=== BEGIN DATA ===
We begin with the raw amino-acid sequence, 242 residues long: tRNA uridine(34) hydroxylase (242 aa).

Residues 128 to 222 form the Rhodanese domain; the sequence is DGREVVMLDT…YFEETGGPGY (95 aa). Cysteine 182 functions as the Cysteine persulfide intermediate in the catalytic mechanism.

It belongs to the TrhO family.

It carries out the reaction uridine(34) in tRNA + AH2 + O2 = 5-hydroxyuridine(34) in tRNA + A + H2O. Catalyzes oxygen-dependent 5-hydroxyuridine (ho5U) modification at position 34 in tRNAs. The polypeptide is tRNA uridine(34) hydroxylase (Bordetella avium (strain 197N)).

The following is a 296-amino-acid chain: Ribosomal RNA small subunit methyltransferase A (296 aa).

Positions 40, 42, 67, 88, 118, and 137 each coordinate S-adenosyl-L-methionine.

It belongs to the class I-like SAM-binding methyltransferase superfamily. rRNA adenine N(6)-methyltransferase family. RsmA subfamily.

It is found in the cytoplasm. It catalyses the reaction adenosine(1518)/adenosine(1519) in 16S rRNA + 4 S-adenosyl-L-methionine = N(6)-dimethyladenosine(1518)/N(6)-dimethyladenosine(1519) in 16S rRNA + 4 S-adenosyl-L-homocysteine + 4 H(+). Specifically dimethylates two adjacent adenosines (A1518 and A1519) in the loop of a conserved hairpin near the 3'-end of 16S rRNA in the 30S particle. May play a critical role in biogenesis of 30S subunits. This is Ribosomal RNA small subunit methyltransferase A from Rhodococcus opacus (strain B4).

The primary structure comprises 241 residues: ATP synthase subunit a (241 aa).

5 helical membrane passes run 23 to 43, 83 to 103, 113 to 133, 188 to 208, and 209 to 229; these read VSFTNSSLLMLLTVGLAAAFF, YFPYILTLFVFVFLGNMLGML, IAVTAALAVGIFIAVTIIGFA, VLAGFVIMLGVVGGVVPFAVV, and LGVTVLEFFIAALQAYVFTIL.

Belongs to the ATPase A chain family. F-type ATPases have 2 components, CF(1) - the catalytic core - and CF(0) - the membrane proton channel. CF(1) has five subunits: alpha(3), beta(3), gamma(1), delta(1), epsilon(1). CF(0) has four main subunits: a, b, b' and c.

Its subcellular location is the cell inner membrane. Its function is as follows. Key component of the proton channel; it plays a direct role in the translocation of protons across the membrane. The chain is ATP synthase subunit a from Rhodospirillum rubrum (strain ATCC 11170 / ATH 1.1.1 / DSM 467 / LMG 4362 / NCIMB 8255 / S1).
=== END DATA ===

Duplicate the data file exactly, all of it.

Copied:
We begin with the raw amino-acid sequence, 242 residues long: tRNA uridine(34) hydroxylase (242 aa).

Residues 128 to 222 form the Rhodanese domain; the sequence is DGREVVMLDT…YFEETGGPGY (95 aa). Cysteine 182 functions as the Cysteine persulfide intermediate in the catalytic mechanism.

It belongs to the TrhO family.

It carries out the reaction uridine(34) in tRNA + AH2 + O2 = 5-hydroxyuridine(34) in tRNA + A + H2O. Catalyzes oxygen-dependent 5-hydroxyuridine (ho5U) modification at position 34 in tRNAs. The polypeptide is tRNA uridine(34) hydroxylase (Bordetella avium (strain 197N)).

The following is a 296-amino-acid chain: Ribosomal RNA small subunit methyltransferase A (296 aa).

Positions 40, 42, 67, 88, 118, and 137 each coordinate S-adenosyl-L-methionine.

It belongs to the class I-like SAM-binding methyltransferase superfamily. rRNA adenine N(6)-methyltransferase family. RsmA subfamily.

It is found in the cytoplasm. It catalyses the reaction adenosine(1518)/adenosine(1519) in 16S rRNA + 4 S-adenosyl-L-methionine = N(6)-dimethyladenosine(1518)/N(6)-dimethyladenosine(1519) in 16S rRNA + 4 S-adenosyl-L-homocysteine + 4 H(+). Specifically dimethylates two adjacent adenosines (A1518 and A1519) in the loop of a conserved hairpin near the 3'-end of 16S rRNA in the 30S particle. May play a critical role in biogenesis of 30S subunits. This is Ribosomal RNA small subunit methyltransferase A from Rhodococcus opacus (strain B4).

The primary structure comprises 241 residues: ATP synthase subunit a (241 aa).

5 helical membrane passes run 23 to 43, 83 to 103, 113 to 133, 188 to 208, and 209 to 229; these read VSFTNSSLLMLLTVGLAAAFF, YFPYILTLFVFVFLGNMLGML, IAVTAALAVGIFIAVTIIGFA, VLAGFVIMLGVVGGVVPFAVV, and LGVTVLEFFIAALQAYVFTIL.

Belongs to the ATPase A chain family. F-type ATPases have 2 components, CF(1) - the catalytic core - and CF(0) - the membrane proton channel. CF(1) has five subunits: alpha(3), beta(3), gamma(1), delta(1), epsilon(1). CF(0) has four main subunits: a, b, b' and c.

Its subcellular location is the cell inner membrane. Its function is as follows. Key component of the proton channel; it plays a direct role in the translocation of protons across the membrane. The chain is ATP synthase subunit a from Rhodospirillum rubrum (strain ATCC 11170 / ATH 1.1.1 / DSM 467 / LMG 4362 / NCIMB 8255 / S1).